Fat Fiction Fat, lies and measuring tape


Great news: KFC write UK obesity strategy

Ronald and the Colonel have a got a big job...

At long last, the newish UK Minister for Health, Andrew Lansley, decided to ask the big food manufacturers and restaurants for their advice on obesity policy. And while the Colonel and Ronald McDonald sketch out their own finger-licking strategy which will doubtlessly involve some variant of a McDirtbox in a family-sized bucket, I can’t help feeling this was the best possible result.

But... but…. But… he must be in bed with the big industries, and they don’t care about our health!

Yeah, I know, I know. And only two months ago, Lansley was laying the boot into chef Jamie Oliver for his tireless campaign to improve school meals. Not only that, he reputedly enjoys beating kittens with ministerial briefing boxes until they squeal the national anthem. Maybe. But even so, it’s still possibly the best outcome we could expect in the UK.

The problem

Right, let’s get this clear from the off. Obesity is caused by eating too much sugar and white flour, which has been driven by the relentless Government messages to eat less saturated fat in the 1970s. We did that and obediently swapped our butter for margarine, chicken thighs for skinless breasts and sought out the lowest fat yoghurts that man could make without them not actually physically existing in the pot. Unfortunately the net effect of this was that we ended up eating a ton more sugar and processed wheat-based stuff, and heart disease went up rather than down. Oh, and this advice turned us into one of the fattest nations in the world. Oops.

It’s everything to do with nutrients. If you don’t have enough nutrients you get hungry. If your body lacks nutrients  (white sugar and white flour strips nutrients), you get more and more hungry. You overeat. You cannot metabolise fat. You get fat.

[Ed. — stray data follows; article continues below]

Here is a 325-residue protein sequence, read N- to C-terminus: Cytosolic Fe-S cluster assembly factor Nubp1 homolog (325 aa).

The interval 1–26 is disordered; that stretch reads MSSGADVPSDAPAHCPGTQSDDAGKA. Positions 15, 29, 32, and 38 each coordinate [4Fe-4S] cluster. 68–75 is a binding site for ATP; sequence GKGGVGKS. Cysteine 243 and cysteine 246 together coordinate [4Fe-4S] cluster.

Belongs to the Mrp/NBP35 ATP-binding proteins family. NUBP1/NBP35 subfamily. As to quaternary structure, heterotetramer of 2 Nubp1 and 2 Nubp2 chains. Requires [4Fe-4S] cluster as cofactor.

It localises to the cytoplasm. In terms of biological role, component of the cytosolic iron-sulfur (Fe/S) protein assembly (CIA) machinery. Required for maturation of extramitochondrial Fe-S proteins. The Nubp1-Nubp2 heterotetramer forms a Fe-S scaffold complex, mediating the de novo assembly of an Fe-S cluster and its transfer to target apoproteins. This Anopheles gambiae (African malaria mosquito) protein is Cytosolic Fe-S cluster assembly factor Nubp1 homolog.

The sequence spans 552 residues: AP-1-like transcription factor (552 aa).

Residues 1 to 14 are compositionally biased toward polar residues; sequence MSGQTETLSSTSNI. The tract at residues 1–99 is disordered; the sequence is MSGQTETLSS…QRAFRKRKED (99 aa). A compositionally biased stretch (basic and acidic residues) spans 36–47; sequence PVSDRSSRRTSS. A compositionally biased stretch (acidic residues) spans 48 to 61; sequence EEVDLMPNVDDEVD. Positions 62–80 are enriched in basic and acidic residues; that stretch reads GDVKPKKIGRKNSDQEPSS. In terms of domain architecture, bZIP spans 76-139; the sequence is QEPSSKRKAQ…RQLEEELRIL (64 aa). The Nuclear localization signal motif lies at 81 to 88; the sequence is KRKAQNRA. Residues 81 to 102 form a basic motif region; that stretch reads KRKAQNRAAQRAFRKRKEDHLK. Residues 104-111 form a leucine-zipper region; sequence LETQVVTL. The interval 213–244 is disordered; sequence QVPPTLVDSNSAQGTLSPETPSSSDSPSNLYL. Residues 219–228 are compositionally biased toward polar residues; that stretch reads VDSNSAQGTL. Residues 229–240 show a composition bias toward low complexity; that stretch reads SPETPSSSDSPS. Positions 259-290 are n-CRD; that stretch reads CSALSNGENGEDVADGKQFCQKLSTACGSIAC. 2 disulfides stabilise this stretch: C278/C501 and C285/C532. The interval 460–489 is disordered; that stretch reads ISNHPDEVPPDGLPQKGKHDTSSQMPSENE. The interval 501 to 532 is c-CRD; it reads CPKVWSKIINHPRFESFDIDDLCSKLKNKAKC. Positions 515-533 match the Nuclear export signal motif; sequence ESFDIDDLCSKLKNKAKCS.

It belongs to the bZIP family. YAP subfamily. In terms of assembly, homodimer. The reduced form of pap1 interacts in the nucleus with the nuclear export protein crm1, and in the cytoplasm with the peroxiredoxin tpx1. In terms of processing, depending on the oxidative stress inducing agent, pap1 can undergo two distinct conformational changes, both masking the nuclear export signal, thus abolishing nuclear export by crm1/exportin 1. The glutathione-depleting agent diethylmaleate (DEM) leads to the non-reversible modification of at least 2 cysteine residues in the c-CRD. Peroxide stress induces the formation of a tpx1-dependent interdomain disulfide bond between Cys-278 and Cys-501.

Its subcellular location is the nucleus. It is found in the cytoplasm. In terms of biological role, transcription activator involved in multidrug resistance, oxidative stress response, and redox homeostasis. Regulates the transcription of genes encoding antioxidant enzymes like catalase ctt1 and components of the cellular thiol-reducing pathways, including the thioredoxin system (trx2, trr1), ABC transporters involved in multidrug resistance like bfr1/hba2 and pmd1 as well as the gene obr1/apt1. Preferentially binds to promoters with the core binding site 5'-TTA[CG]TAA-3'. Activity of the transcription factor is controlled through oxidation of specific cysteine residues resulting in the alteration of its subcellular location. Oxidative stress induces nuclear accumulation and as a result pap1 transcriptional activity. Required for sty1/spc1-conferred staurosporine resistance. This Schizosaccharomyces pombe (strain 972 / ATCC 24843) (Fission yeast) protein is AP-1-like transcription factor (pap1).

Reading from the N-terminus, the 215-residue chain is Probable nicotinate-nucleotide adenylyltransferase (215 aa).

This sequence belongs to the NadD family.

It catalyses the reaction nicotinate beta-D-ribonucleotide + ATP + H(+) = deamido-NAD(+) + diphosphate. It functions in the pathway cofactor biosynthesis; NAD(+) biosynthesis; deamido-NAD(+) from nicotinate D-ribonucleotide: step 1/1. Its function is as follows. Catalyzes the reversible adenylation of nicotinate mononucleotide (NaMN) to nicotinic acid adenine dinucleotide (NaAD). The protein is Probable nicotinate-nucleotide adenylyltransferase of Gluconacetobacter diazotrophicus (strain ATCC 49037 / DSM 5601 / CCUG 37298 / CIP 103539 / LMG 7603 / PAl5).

And how about the junk food then? Is that off the hook? No, because as we all know if you eat processed burgers and chips all day you also get chubsome. Not because beef and potatoes are intrinsically bad you understand. But because the processing of foods strips the very nutrients which your body needs to function properly. Combine that with some white flour in the bun which will take out some of your nutrients that you’re diligently stuffing your face with, and you end up eating on and on and on. You’ll eat until you get just enough to function. Unfortunately, in doing so you’ve eaten enough fuel to take you to the Highlands and back on foot, while carrying the man you served you, but because of your lack of nutrients you don’t have the metabolic keys to the ignition that allows you to burn it off. So you have yourself a fat man. Or woman. *

I’ll help! Don’t worry!

By managing to misunderstand the problem, Governments make things far worse than they need to be. It seems like the more medical qualifications their advisers have, the worse their advice. So, before everyone pelts the new  government for basing their obesity strategy around a Big Whopper, let’s have a look at a their predecessors.

The Labour Government

Like the well-meaning auntie who rushes to take the motorcycle helmet off the twitching body on the ground, Labour with the best of intentions have turned a bad situation into a life-threatening one. They presumed that because the population was starting to resemble a crowded box of muffins, that they should just first re-examine the problem. Sensible idea, so what did they come up with?

They commissioned the world’s biggest obesity study ever back in 2007, the Foresight Report. Medical advisers, industry, policy wonks, they all tirelessly slaved over the mountains of paperwork while the world waited with baited breath. What would they come up with? Let me present to you the cornerstone of their work, the obesity system map …

Oh good grief.

Erm, what is that?